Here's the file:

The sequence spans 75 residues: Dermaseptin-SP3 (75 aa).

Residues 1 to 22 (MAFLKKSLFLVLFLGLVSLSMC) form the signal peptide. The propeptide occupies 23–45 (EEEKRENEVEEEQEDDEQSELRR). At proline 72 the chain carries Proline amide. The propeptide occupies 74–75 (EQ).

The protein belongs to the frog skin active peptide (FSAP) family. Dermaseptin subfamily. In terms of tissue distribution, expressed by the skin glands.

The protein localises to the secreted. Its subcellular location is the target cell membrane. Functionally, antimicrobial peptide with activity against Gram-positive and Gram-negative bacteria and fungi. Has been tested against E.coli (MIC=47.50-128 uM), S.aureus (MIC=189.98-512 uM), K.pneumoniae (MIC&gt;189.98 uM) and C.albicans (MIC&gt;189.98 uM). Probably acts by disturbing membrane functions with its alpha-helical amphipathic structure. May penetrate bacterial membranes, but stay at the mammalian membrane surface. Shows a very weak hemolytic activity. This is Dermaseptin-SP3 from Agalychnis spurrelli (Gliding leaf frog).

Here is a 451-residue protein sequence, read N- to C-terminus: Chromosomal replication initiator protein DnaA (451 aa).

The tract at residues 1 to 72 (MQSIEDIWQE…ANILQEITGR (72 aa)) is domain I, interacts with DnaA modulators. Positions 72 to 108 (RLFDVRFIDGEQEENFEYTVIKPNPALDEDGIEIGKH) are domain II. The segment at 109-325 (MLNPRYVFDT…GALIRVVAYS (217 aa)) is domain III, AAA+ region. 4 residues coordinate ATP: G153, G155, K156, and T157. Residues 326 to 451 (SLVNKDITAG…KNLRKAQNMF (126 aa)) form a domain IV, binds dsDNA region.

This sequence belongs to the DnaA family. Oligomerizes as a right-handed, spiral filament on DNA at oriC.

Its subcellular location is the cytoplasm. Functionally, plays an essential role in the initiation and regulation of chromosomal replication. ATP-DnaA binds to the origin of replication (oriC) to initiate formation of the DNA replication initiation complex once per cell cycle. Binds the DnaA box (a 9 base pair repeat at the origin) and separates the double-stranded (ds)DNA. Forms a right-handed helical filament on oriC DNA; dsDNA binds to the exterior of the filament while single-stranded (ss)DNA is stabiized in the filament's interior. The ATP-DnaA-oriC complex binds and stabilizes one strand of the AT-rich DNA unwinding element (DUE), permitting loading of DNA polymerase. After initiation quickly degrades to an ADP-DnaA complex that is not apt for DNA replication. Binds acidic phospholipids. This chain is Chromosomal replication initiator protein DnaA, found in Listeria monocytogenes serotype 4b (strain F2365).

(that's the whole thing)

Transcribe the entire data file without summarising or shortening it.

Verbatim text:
The sequence spans 75 residues: Dermaseptin-SP3 (75 aa).

Residues 1 to 22 (MAFLKKSLFLVLFLGLVSLSMC) form the signal peptide. The propeptide occupies 23–45 (EEEKRENEVEEEQEDDEQSELRR). At proline 72 the chain carries Proline amide. The propeptide occupies 74–75 (EQ).

The protein belongs to the frog skin active peptide (FSAP) family. Dermaseptin subfamily. In terms of tissue distribution, expressed by the skin glands.

The protein localises to the secreted. Its subcellular location is the target cell membrane. Functionally, antimicrobial peptide with activity against Gram-positive and Gram-negative bacteria and fungi. Has been tested against E.coli (MIC=47.50-128 uM), S.aureus (MIC=189.98-512 uM), K.pneumoniae (MIC&gt;189.98 uM) and C.albicans (MIC&gt;189.98 uM). Probably acts by disturbing membrane functions with its alpha-helical amphipathic structure. May penetrate bacterial membranes, but stay at the mammalian membrane surface. Shows a very weak hemolytic activity. This is Dermaseptin-SP3 from Agalychnis spurrelli (Gliding leaf frog).

Here is a 451-residue protein sequence, read N- to C-terminus: Chromosomal replication initiator protein DnaA (451 aa).

The tract at residues 1 to 72 (MQSIEDIWQE…ANILQEITGR (72 aa)) is domain I, interacts with DnaA modulators. Positions 72 to 108 (RLFDVRFIDGEQEENFEYTVIKPNPALDEDGIEIGKH) are domain II. The segment at 109-325 (MLNPRYVFDT…GALIRVVAYS (217 aa)) is domain III, AAA+ region. 4 residues coordinate ATP: G153, G155, K156, and T157. Residues 326 to 451 (SLVNKDITAG…KNLRKAQNMF (126 aa)) form a domain IV, binds dsDNA region.

This sequence belongs to the DnaA family. Oligomerizes as a right-handed, spiral filament on DNA at oriC.

Its subcellular location is the cytoplasm. Functionally, plays an essential role in the initiation and regulation of chromosomal replication. ATP-DnaA binds to the origin of replication (oriC) to initiate formation of the DNA replication initiation complex once per cell cycle. Binds the DnaA box (a 9 base pair repeat at the origin) and separates the double-stranded (ds)DNA. Forms a right-handed helical filament on oriC DNA; dsDNA binds to the exterior of the filament while single-stranded (ss)DNA is stabiized in the filament's interior. The ATP-DnaA-oriC complex binds and stabilizes one strand of the AT-rich DNA unwinding element (DUE), permitting loading of DNA polymerase. After initiation quickly degrades to an ADP-DnaA complex that is not apt for DNA replication. Binds acidic phospholipids. This chain is Chromosomal replication initiator protein DnaA, found in Listeria monocytogenes serotype 4b (strain F2365).